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The Other Buddhism: Amida comes West

In the vast landscape of Buddhist traditions, Pure Land, or Amidism, often takes a backseat to Zen or Theravada Buddhism in Western understanding. Caroline Brazier’s insightful book, “The Other Buddhism: Amida Comes West,” aims to bridge this gap by presenting a comprehensive exploration of Pure Land thought and practice, particularly its relevance to Westerners.

This blog delves into the key themes explored by Brazier, offering a detailed summary and review to guide your exploration of this unique Buddhist path.

The Heart of Pure Land: Faith and Amida Buddha

Central to Pure Land Buddhism lies the concept of reliance on Amida Buddha’s vow to grant rebirth in his Pure Land, a paradisiacal realm conducive to spiritual awakening. Unlike other Buddhist paths that emphasize self-effort through meditation and ethical conduct, Pure Land focuses on faith in Amida’s salvific power. Brazier clarifies this as not blind faith but a trusting surrender, recognizing the limitations of self-power and embracing Amida’s grace.

The book delves into the origins of Pure Land within Mahayana Buddhism, tracing its development through key figures like Nagarjuna and Shinran Shonin, the founder of Jodo Shinshu, the most widely practiced form of Pure Land. Brazier unpacks the profound meaning of Amida’s vow, highlighting its all-encompassing nature and its capacity to embrace even those considered beyond redemption in other traditions.

Beyond Self: Deconstructing the Ego

A core aspect of Pure Land practice involves recognizing and letting go of our attachment to a fixed sense of self. Brazier, drawing on Buddhist psychology, explains how clinging to self creates suffering. We build walls around ourselves, fearing loss and clinging to impermanent experiences. Pure Land teachings, through practices like nembutsu (reciting Amida’s name), encourage us to loosen our grip on this self-centered identity, opening ourselves to a more compassionate and interconnected way of being.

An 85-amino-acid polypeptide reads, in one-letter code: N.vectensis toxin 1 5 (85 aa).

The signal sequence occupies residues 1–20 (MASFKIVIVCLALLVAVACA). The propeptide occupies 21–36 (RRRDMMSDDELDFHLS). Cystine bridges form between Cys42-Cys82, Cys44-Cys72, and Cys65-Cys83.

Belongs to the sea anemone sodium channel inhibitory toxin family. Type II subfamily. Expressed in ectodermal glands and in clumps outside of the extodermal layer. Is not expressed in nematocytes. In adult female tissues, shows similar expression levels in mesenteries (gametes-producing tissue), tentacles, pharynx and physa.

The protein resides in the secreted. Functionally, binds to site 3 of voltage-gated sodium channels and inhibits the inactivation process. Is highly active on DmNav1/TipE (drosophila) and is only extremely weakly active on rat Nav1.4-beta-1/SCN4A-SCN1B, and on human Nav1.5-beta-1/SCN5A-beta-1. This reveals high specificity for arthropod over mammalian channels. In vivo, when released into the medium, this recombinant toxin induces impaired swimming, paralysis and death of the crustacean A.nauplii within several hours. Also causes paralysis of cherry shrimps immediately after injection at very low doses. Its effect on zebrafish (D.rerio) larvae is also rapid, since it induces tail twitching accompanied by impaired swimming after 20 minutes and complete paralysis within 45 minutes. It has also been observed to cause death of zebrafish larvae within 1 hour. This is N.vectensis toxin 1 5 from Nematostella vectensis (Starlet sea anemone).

The book explores the concept of anatman (no-self) not as a nihilistic denial of existence but as a liberation from self-absorption. It allows us to connect with others authentically and act with genuine concern for their well-being. This focus on other-centeredness aligns with Brazier’s work in psychotherapy, where she advocates for an “other-centered approach” that emphasizes empathy and compassion.

Nembutsu: The Practice of Pure Land

One might wonder, with an emphasis on faith, what role does practice play in Pure Land Buddhism? Brazier addresses this by explaining the centrality of nembutsu. Nembutsu is the practice of reciting Amida’s name (usually “Namu Amida Butsu” in Japanese). It’s a simple yet profound practice, accessible to anyone regardless of background or ability. Brazier clarifies that nembutsu is not a mere mantra but an act of remembrance and refuge-taking in Amida’s vow. Through nembutsu, we cultivate gratitude for Amida’s compassion and gradually transform our hearts.

The book explores different ways of practicing nembutsu, from mindful recitation to integrating it into daily activities. Brazier emphasizes that nembutsu is not a mechanical act but a practice that fosters a sense of inner peace, trust, and a growing awareness of Amida’s presence.

Pure Land and the West: A Path for Modern Seekers

Brazier’s book shines a light on the unique potential of Pure Land for Western practitioners. She acknowledges that some Westerners might find the emphasis on faith challenging, accustomed to a more self-reliant approach. However, she argues that Pure Land offers a path that resonates with the Western yearning for grace and a loving God.

The book explores how Pure Land teachings on compassion and letting go of self-centeredness can be particularly relevant in our individualistic culture. Brazier highlights the potential of Pure Land to foster social action and a sense of interconnectedness, motivating practitioners to work for the betterment of themselves and others.

Embracing the Pure Land Path: Going Further with “The Other Buddhism: Amida Comes West”